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If you’re running a fairly old computer, then chances are you might be using an outdated operating system, too. There are still many computers out in the wild that are running Windows XP and Windows 7 for example, but it could be putting you ay risk. We’re always talking about the benefits of upgrading your PC or laptop to the Windows 10 operating system (OS), the most important of which is the greater level of security it gives you.

In April, we posted about how there is a difference between the support Microsoft will give you when you’re using Windows 10 compared to when you’re using an older OS. On Windows 10, you get what’s called ‘mainstream support‘, meaning that Microsoft are constantly on the lookout for threats, issuing security updates and patches for your version of Windows. But for older operating systems, you get ‘extended support‘, meaning that although you’ll get security fixes, you won’t get new features.

The problem arises when your OS exits the extended support Window, which is exactly what will happen with Windows 7 come January 2020. From this point onwards, you will no longer get security updates.

Windows 10 upgrade

Why this is an issue

Microsoft has issued a warning to all users of Windows XP and Windows 7 – in addition to any rare machines running even older versions – stating that there’s an urgent Windows Update available that will offer protection against a potential attack. The update addresses a critical vulnerability in software known as the ‘Remote Desktop Services’.

On this occasion, although Windows XP is in fact outside of the extended support Window, Microsoft are still offering a patch due to the severity of the potential problem. Though you shouldn’t assume that they’ll continue to do so any time there’s a new threat as they have no obligation.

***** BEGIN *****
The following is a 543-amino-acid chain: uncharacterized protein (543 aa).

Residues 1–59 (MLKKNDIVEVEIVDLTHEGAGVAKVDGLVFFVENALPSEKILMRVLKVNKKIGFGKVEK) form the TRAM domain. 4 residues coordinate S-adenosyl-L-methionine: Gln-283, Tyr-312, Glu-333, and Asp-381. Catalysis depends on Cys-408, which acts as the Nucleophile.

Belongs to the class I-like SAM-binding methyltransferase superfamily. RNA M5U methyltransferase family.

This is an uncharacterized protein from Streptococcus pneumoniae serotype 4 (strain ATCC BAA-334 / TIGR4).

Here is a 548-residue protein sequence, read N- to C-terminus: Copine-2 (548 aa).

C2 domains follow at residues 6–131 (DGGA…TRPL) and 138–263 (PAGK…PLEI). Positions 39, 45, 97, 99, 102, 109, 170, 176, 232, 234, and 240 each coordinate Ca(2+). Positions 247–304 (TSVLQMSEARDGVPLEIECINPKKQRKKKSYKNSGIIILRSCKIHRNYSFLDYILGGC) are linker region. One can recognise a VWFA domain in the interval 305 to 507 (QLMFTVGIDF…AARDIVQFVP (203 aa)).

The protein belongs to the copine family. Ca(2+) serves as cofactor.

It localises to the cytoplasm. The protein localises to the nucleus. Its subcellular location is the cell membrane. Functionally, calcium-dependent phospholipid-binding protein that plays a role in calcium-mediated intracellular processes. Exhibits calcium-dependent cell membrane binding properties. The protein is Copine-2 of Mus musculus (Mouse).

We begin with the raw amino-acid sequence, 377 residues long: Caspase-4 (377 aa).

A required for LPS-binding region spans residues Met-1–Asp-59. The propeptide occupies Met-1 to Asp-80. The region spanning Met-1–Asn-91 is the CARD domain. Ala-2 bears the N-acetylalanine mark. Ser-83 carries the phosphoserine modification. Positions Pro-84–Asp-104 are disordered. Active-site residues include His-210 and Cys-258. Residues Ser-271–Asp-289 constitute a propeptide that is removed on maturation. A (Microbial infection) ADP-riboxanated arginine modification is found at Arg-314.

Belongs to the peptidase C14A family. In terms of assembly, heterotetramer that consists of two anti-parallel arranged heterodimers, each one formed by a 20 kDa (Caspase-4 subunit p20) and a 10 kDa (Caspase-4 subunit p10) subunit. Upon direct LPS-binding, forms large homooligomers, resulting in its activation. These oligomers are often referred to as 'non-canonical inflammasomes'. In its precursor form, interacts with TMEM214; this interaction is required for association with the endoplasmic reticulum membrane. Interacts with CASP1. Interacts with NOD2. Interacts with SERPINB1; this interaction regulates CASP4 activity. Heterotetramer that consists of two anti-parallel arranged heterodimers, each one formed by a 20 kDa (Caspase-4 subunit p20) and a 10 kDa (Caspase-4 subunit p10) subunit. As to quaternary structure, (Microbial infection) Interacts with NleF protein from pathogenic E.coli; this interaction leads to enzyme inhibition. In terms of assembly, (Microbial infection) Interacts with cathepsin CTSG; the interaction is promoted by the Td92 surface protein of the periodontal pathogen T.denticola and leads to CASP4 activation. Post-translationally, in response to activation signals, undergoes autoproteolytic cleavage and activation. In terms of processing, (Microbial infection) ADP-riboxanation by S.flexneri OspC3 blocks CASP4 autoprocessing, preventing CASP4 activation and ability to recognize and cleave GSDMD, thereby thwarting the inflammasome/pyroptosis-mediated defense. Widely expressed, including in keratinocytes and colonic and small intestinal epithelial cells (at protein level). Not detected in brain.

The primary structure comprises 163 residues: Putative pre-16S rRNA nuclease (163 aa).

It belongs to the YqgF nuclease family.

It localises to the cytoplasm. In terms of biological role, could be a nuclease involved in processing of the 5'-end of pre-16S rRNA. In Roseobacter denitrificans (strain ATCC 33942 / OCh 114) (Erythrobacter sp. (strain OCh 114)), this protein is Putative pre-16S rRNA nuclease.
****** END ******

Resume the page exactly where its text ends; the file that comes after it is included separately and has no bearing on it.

Microsoft’s Director of Incident Response stated that, “This vulnerability is pre-authentication and requires no user interaction (…) in other words, the vulnerability is ‘wormable’, meaning that any future malware that exploits this vulnerability could propagate from vulnerable computer to vulnerable computer in a similar way as the WannaCry malware spread across the globe in 2017.

In layman’s terms, this means that a single attack could spread in a chain reaction because it requires no human interaction from a potential victim to infect their machine. And because it affects Remote Desktop Services, software that’s designed to hand over remote access to your machine, it can easily hop from one PC to another.

The ‘WannaCry’ attack that Microsoft mentioned was a sustained cyberattack that took place in May 2017. It saw widespread public attention due to the fact that so many NHS hospital trusts were running outdated versions of Windows and thus became affected. The attack cost the NHS an estimated £92,000,000 and saw around 19,000 appointments cancelled.

WannaCry cyber attack

Unfortunately, while Microsoft’s work to identify and fix this issue is positive news for people who regularly update their computers, it’s not so great if you often fall behind on your Windows updates and have automatic updates turned off.

Now that Microsoft have released a patch, it’s only a matter of time before hackers begin to reverse-engineer the security update and develop malware (malicious software) that can target the vulnerability. While you might be safe on a patched operating system, not everyone will likely be so lucky.

Getting hold of Windows 10

Unfortunately, you’ve missed the boat when it comes to getting Windows 10 for free. There was a period where Windows 7 users could get a free copy, but that time has come to an end. The good news is that you don’t have to replace your entire PC; you can just upgrade your operating system software.

WiseGuys can help get you set up with the latest version of Windows, as well as instructing you on all the right software you need to stay protected like anti-virus software. Get in touch with us today on 0808 123 2820.